Auto-save YKTTW Discussion
A game automatically saves without the player's input
A feature in Video Games, where the game automatically saves data without the player's input, usually with a small notification. The game will save at certain points, such as when the player enters a new location or wins a certain battle. An Auto-Save will always overwrite the previous file in the system. The option to save manually may also be present. Although autosaving is usually meant to be just a convenience for the player, developers sometimes use it to prevent Save Scumming, which some feel is a form of cheating. The feature is relatively uncommon in certain types of genres, such as Eastern RPGs, platform games and action games. Compare and contrast Save Point and Save Game Limits.
Examples:Action Adventure Games
- Batman: Arkham Asylum and Batman: Arkham City both autosave when entering or exiting a building.
- Every one of the Lego Adaptation Games does this.
- Dark Souls autosaves almost constantly. The "Now autosaving" icon pops up every time you kill an enemy.
- Dragon Quest IX only has autosave when calculating the odds of an alchemiracle, to prevent Save Scumming until you get the ultimate weapon/armor.
- Final Fantasy XIII-2 autosaves before key events like bosses.
- In The Last Story, the game's autosave is referred to as a "Checkpoint Save", and it's made any time you're about to go into a battle. The game notes that it only keeps one Checkpoint Save at a time, though you can have as many save files (using the traditional Save Point) as you want.
- In Mega Man Battle Network, getting a new chip from the chip trader machine will cause the game to auto-save. This is to prevent Save Scumming for the desired chip.
- Border Lands and Border Lands 2 use autosave both when a player changes areas and when they enter the proximity of a New-U station.
- Most Call of Duty games save between levels, and some save at checkpoints.
- All games in the FEAR series autosave after reaching a certain place and sometimes before or after a especially hard fight. The first game also has an option to save manually.
- Both Goldeneye 1997 and Goldeneye Wii use auto save.
- Done in Quake II. The game auto-saves into the first save slot whenever the player enters a new area, without notifying the player, but also allows the player to save in a different save slot manually whenever the player wishes.
- Valve games such as Half-Life and Portal autosave in certain places or intervals. If you want to to back before an autosave, you can always load the previous save file.
- The Jumper games automatically save progress at a moment that varies between games. Then again, being able to undo death-count wouldn't be rather fair.
- Kirby games always save like this. The sole exception is "The Great Cave Offensive" game in Kirby Super Star, which has a Metroidvania-like design including Save Points.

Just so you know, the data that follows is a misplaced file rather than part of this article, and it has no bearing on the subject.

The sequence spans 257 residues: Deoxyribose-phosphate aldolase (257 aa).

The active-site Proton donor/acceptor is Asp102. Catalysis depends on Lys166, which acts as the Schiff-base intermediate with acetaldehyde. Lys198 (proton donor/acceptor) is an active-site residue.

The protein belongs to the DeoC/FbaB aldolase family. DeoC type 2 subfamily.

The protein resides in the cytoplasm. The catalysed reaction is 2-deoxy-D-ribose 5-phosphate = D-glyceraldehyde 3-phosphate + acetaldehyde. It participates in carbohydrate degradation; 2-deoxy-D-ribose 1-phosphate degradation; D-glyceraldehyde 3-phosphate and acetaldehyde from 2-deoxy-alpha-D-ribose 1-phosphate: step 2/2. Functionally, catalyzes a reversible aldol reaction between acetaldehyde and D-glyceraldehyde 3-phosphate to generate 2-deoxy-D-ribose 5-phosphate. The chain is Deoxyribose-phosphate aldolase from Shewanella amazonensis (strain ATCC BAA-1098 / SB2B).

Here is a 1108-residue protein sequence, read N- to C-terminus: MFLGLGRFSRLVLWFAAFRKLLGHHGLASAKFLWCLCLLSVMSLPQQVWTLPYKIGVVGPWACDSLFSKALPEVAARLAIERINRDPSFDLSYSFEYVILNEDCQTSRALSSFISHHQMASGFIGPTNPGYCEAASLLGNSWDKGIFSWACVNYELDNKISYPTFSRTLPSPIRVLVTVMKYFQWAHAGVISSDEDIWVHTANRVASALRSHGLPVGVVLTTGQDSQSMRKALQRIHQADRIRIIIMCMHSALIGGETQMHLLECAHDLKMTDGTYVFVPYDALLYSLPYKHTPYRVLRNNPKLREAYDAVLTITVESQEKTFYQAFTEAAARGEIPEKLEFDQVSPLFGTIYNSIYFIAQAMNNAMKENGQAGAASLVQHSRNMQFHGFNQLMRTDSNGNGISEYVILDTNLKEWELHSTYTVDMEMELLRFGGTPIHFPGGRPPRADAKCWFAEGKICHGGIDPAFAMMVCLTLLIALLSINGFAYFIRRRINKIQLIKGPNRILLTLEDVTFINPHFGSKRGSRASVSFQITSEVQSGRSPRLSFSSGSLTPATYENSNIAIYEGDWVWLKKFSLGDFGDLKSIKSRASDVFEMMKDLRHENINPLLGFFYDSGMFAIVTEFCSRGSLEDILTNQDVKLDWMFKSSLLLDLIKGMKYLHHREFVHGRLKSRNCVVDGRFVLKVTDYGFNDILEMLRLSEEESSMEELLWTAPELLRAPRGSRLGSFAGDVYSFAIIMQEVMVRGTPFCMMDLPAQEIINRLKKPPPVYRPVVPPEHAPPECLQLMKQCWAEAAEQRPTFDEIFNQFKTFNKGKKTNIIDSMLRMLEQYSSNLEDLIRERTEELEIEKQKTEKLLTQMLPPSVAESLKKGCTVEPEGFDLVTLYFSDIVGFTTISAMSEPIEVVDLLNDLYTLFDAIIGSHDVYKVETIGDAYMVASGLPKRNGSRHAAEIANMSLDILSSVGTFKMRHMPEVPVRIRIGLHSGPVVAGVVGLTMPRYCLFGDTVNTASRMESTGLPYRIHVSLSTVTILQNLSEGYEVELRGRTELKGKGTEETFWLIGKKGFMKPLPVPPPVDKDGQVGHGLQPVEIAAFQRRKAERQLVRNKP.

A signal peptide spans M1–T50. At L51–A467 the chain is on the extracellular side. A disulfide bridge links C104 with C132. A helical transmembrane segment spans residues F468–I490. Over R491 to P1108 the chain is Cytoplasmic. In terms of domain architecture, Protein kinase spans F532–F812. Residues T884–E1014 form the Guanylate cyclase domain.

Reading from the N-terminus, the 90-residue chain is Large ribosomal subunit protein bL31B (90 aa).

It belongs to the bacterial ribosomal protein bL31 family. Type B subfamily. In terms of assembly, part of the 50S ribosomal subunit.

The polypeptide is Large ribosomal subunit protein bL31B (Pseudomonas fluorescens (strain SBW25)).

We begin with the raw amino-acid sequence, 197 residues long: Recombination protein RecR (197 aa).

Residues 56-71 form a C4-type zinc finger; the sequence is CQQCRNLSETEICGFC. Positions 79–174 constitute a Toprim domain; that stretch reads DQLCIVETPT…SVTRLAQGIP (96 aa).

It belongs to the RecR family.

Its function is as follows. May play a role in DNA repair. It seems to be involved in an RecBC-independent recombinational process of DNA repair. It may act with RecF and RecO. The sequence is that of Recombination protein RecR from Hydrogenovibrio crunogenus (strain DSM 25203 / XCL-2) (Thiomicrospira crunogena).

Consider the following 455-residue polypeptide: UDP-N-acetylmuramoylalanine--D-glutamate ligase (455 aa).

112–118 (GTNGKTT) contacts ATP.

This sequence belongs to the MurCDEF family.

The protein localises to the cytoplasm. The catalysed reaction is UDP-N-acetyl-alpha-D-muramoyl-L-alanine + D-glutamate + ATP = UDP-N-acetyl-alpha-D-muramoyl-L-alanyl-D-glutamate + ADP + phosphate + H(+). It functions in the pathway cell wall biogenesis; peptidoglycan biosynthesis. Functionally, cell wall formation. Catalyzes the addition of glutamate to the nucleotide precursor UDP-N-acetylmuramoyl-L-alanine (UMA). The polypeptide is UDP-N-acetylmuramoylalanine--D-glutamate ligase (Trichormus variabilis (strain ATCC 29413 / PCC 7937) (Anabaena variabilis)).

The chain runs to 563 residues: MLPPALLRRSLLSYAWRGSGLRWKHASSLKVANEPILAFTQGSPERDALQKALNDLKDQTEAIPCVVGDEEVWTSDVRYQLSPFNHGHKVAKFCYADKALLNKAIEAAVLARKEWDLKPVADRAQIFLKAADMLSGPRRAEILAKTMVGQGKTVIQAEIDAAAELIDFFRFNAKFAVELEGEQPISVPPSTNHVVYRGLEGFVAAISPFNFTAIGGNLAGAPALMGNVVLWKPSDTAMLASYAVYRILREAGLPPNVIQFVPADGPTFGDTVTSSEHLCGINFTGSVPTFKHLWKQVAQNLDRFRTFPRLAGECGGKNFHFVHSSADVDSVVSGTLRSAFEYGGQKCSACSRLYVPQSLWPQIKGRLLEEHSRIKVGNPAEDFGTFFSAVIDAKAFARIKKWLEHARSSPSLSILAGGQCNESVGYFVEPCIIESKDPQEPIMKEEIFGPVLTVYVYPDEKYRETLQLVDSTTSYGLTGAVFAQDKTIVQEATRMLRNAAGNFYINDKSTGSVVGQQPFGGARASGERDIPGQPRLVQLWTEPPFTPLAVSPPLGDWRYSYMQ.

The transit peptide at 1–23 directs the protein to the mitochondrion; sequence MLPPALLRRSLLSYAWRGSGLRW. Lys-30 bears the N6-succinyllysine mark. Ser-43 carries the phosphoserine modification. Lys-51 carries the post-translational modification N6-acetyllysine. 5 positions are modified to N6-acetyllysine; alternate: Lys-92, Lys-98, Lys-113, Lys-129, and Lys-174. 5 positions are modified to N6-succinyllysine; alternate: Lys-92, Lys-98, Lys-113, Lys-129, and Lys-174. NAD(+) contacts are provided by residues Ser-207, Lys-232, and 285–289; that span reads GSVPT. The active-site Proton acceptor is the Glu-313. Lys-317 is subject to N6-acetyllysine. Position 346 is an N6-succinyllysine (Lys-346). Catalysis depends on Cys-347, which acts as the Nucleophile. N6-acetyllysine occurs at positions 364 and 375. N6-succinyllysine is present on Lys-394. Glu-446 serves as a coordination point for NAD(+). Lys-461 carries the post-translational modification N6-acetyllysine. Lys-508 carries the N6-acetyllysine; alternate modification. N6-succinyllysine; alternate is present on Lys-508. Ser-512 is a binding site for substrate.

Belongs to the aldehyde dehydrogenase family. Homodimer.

- Purple saves progress automatically when you beat a boss, but level high-scores and item collections are saved instantly when you complete a level.
- The Ratchet & Clank games save in between levels.
- Spyro: Year of the Dragon: The game autosaves whenever you're entering a level or the hub.
- Angry Birds and all its sequels automatically save your progress every time you complete a level.
- Dance Dance Revolution games save if there is any important changes.
- Publisher Dream, a downloadable game for the Nintendo 3DS, autosaves at the end of every work week.
- The later games in the X-Universe series autosave when you dock at a station.
- Castle Wolfenstein. In the original 1981 version the game saved your situation every time you entered a room or died. If you died you could prevent this by opening the disk drive's door, then re-booting. The game would start up again right where you entered the room.
- Plants vs. Zombies saves your progress every time you complete an action - be it completing a level, buying something from the store, or watering your garden.
- The GBA Fire Emblem titles all have a continuous autosave.
- Victoria An Empire Under the Sun autosaves periodically, at intervals that can be set by the player (e.g. every 3 months in game time, 6 months, etc.). The player can also save manually at any point in the game.
- Deus Ex: Human Revolution has autosaving, generally when moving between room sets and whenever significant conversations occur.
- Diablo II and Diablo III. The second game seems to autosave after some time has passed, as well as when leaving the game. The third game autosaves when entering a certain place.
- Dragon Age: Origins has the game autosave at certain predefined locations while Dragon Age II pretty much saves automatically each time the player enters a new area. Both have up to four autosave slots.
- The Elder Scrolls:
- Dragon's Dogma has autosaving, though it doesn't seem to pop up often enough to be effective, especially considering the singular save file.
- Grand Theft Auto IV, aside from the manual saving that is allowed at Save Points, autosaves after completing missions. The manual saving at Save Points allows several savegames, the autosave uses only one file that is replaced each time.
- Saints Row 2 and Saints Row: The Third also have autosave.